Column: Calhoun deserves a little more
Published: Wednesday, September 25, 2013
Updated: Wednesday, September 25, 2013 23:09
Walking past Gampel Pavilion to and from class is always awe-inspiring.
Right in the center of the Storrs campus is a massive dome that reminds students every day of what UConn’s basketball program has done not just for the athletic program, but for its help in putting the entire university on the map.
And now, after this weekend’s ceremony honoring former head coach Jim Calhoun, students and fans alike get to appreciate the newest addition to the Gampel area: A street named Jim Calhoun Way. The renaming of Stadium Road to Jim Calhoun Way is a great addition to the whole Gampel experience not only because the street no longer holds any remains of a football stadium, but for the fact that it honors one of the school’s most important figures in terms of athletics.
But in honoring the man that led the charge in making UConn a national men’s basketball powerhouse, renaming a street may be coming up a little short.
It is a popular tradition among many college campuses with sports histories to honor former coaches, players, and other important figures with statues, and Jim Calhoun just may be the first such UConn figure worthy of the honor.
Many schools have even done so for much less. It only took one national championship under Nick Saban for Alabama–a school with an already legendary winning football tradition–to erect a statue of their head coach in 2011.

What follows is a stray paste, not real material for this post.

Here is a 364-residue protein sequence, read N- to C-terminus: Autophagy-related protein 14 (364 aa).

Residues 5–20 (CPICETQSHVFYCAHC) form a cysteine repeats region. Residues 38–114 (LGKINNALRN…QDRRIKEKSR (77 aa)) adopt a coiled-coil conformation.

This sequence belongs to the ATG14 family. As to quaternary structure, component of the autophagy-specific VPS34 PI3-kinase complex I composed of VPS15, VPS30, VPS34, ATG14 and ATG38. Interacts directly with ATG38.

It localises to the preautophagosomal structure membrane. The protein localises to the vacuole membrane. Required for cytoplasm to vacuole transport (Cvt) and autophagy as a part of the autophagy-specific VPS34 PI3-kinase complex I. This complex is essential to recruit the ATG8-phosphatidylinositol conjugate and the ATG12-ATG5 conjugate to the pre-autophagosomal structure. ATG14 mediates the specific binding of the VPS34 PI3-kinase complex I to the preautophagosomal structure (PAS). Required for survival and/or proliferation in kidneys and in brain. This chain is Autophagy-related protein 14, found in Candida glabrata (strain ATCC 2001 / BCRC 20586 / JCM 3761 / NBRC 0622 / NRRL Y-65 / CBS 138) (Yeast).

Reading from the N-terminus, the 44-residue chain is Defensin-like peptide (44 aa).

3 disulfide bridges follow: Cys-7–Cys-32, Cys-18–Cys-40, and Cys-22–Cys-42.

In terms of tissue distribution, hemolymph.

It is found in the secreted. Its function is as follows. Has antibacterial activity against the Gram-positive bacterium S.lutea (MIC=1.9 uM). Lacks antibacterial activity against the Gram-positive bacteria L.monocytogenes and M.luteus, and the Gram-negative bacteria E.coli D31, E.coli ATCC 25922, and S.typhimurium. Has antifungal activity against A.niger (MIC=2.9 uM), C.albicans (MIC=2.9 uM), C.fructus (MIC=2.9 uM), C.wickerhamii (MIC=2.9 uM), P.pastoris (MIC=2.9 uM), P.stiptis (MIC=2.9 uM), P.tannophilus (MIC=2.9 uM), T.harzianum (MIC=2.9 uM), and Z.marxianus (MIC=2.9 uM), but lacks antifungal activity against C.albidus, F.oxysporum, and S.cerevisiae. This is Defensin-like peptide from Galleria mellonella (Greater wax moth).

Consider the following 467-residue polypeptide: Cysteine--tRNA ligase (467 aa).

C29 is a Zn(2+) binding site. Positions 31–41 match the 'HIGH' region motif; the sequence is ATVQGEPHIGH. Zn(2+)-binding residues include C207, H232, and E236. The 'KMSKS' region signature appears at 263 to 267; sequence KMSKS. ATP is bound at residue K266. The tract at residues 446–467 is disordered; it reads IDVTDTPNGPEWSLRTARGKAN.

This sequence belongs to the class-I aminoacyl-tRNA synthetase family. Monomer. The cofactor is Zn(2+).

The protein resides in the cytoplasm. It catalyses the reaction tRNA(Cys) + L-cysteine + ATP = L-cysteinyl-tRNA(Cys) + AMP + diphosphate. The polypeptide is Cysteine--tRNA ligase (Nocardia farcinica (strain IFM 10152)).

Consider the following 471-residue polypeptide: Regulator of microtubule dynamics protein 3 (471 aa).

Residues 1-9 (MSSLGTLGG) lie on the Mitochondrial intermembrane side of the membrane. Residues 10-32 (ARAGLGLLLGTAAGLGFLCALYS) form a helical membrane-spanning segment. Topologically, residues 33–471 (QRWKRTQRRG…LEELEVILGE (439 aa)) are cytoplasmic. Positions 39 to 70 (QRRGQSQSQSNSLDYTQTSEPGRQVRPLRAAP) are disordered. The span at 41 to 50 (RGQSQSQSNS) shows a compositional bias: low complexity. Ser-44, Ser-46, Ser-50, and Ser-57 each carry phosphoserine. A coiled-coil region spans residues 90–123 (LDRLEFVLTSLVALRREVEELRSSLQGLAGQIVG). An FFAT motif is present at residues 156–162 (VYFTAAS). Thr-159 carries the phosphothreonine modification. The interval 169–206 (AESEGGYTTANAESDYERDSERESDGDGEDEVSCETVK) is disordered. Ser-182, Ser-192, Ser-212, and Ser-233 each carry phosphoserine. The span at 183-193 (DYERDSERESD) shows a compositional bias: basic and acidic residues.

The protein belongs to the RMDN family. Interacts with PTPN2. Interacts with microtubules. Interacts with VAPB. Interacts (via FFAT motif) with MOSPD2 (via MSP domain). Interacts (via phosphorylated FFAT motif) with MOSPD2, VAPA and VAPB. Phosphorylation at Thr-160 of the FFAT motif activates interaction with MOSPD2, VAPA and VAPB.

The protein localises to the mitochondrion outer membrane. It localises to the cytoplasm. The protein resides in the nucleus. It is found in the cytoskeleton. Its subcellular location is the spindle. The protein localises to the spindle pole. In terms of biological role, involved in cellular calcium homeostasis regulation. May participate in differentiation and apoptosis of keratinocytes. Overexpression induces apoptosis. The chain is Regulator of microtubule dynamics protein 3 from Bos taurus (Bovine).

Calhoun deserves a statue because what he did for the men’s basketball program and University as a whole will stay with UConn forever, even though he may not be regularly on campus as he was during his coaching tenure.
Calhoun deserves a statue because he led so many college athletes through their UConn tenures to successful NBA careers.
Calhoun deserves a statue because he has left his mark on so many UConn players and fans that it is only right that the former head coach deserves a more permanent and prominent spot on the UConn campus for years to come.
And by the time Geno Auriemma retires from his already legendary role as women’s basketball head coach, the same honor should be expected for him.